Rental Bond - What is a Rental Bond and How do I Get it Back?
Renting a home might seem like the more economic choice, but that doesn’t mean you don’t need to pay more upfront costs when renting a home in Australia. One of the biggest upfront costs to renting a home is your rental bond which you need to pay before moving into your new home. Depending on which state you live in, your rental bond might be several weeks of rent, and if you’re not careful you might not get that money back. To find out more about rental bonds, and what you can do to get your rental bond back, keep reading below.
What is a rental bond?
A rental bond is a security deposit, paid by the tenant to their landlord at the start of a lease, which is meant to be returned at the end of the tenancy agreement when the tenant moves out. A rental bond gives your landlord or property manager some financial security during your tenancy, in the event that you skip paying rent, cause damage to the property, or otherwise cause your landlord to need to pay out of pocket for an outstanding debt.
Rental bonds are protected by your state or territory’s residential bond authority. When you sign your residential tenancy agreement, you and your landlord or property manager will also sign bond lodgement papers, which specify the amount of bond being paid. The bond and signed papers are then submitted to your state or territory’s residential bond authority to ensure it’s protected until the end of your tenancy.
How much is my rental bond?
The amount of bond you will need to pay at the start of your tenancy differs by state, and how much rent you pay. In most cases, the maximum rental bond you will be required to pay is a maximum of four weeks’ rent. However, if your weekly rent is above a certain amount, in some states the total amount of rental bond becomes negotiable between the property manager/landlord and you (the tenant).
|State||Rent bond amount|
|NSW||Maximum 4 weeks’ rent|
|ACT||Maximum 4 weeks’ rent|
|VIC||Maximum 4 weeks’ rent if weekly rent is less than $350. If rent is more than $350 (short-term lease) or $760 (long-term lease) this can be more than four weeks and should be negotiated.|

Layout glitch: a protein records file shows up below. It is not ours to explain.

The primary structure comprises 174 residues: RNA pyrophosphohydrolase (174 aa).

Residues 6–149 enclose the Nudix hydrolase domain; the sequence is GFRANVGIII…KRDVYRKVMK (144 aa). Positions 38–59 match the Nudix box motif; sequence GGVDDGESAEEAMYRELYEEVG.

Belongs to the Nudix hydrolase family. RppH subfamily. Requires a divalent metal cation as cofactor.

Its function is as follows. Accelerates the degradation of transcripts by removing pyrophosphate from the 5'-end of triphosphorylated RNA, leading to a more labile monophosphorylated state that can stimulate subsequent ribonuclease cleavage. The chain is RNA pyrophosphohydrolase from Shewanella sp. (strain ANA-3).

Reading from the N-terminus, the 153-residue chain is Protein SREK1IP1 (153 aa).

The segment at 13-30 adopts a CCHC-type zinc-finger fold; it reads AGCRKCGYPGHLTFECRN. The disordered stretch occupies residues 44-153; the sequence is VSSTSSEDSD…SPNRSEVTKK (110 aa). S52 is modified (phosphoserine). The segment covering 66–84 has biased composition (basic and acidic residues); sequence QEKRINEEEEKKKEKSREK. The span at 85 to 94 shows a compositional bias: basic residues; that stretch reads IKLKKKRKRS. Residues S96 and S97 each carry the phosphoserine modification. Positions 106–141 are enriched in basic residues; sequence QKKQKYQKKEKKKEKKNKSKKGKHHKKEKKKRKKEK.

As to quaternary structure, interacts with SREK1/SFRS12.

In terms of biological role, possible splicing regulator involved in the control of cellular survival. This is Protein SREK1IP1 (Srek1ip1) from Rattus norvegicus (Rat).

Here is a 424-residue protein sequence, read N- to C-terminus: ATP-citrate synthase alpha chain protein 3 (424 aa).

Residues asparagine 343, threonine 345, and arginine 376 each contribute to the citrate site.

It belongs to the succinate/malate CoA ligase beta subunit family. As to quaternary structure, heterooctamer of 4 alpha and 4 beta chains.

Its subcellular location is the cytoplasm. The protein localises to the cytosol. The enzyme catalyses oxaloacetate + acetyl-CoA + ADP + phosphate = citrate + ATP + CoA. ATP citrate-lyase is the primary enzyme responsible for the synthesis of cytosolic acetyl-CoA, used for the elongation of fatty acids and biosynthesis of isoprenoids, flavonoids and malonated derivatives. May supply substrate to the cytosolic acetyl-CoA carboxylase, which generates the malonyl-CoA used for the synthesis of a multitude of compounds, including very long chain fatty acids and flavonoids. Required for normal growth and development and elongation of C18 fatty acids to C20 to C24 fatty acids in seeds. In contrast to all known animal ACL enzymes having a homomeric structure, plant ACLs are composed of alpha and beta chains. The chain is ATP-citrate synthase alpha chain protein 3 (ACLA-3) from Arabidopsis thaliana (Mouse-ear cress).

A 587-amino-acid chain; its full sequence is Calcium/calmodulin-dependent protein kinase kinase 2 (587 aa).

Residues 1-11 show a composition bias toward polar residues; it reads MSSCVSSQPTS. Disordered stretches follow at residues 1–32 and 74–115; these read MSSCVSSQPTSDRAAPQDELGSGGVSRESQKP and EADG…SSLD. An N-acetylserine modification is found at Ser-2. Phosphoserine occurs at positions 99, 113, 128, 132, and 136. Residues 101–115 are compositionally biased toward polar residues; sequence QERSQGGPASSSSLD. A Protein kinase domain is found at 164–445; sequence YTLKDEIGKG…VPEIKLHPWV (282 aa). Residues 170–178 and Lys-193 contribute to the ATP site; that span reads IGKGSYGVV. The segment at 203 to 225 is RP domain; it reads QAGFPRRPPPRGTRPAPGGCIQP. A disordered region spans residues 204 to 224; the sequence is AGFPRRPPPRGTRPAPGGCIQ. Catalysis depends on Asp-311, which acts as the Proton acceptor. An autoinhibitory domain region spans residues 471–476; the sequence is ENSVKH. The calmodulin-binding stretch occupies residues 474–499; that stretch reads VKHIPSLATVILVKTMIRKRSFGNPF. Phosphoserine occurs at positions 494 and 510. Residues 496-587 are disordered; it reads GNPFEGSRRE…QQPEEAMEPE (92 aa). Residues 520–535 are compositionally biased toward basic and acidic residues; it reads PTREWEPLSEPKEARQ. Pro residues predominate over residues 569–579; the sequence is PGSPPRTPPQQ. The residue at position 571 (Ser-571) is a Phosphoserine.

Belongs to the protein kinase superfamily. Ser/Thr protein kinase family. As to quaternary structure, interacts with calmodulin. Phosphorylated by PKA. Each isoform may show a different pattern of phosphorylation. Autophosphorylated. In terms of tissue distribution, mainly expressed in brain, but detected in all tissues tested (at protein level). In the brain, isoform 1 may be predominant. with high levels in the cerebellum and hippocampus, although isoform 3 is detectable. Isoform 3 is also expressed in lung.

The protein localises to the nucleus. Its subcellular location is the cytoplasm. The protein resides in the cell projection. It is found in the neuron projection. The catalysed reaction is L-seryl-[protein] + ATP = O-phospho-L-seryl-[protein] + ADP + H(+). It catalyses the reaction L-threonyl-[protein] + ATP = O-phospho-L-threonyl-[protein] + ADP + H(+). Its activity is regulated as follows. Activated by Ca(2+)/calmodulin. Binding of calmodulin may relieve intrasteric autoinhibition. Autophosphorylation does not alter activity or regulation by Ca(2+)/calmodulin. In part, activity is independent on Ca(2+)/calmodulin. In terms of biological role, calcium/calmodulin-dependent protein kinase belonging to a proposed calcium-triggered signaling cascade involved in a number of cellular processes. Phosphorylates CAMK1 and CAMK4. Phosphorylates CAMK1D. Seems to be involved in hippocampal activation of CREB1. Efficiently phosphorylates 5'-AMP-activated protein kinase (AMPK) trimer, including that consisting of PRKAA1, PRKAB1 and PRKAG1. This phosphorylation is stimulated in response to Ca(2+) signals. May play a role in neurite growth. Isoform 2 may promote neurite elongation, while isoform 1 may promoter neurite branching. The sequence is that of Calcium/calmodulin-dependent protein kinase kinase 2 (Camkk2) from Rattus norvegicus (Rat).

|QLD||Maximum 4 weeks’ rent if weekly rent is less than $700. If rent is more than $700, there is no maximum amount and should be negotiated.|
|SA||Maximum 4 weeks’ rent if weekly rent is less than $250. Up to 6 weeks if weekly rent is more than $250.|
|WA||Maximum 4 weeks’ rent unless weekly rent is $1,200 or higher, in which case the bond is negotiated.|
|TAS||Maximum 4 weeks’ rent|
|NT||Maximum 4 weeks’ rent|
How to get my rental bond back
Rental bonds can be several hundred, or even thousands, of dollars and while we pay it upfront at the start of our tenancy, we want to get it back at the end of it. There are some ways to ensure you get your rental bond back, and what to do if you and your landlord have a dispute over your rental bond refund.
What can I do to make sure I get my rental bond back?
Your best bet to getting your full rental bond back is to keep the property clean, and well maintained, from the start to the end of your tenancy. At the beginning of your tenancy, you will receive a Property Condition Report, outlining your new home’s condition. It’s always a good idea to take that report and inspect your property when you move in, taking photos and noting any additional damage or issue that isn’t listed in the report. This will help with any rental bond disputes later on down the road. During your tenancy, keep your home in good condition and report any new issues to the landlord immediately if they occur.
In addition, at the end of your rental agreement:
Ensure the property is in good condition, compared to the Property Condition Report filed at the start of your tenancy. Anything outside of reasonable wear and tear might be charged against you and cause you to lose some, or all, of your rental bond. This can include any types of damage to the property, building, or furnishings left in the apartment.
Check that you have no outstanding debt owed to the property manager. This includes any unpaid rent, or utility bills such as water. Legally, you cannot use your rental bond to pay your final rent, and to do so could result in not getting any of the bond back.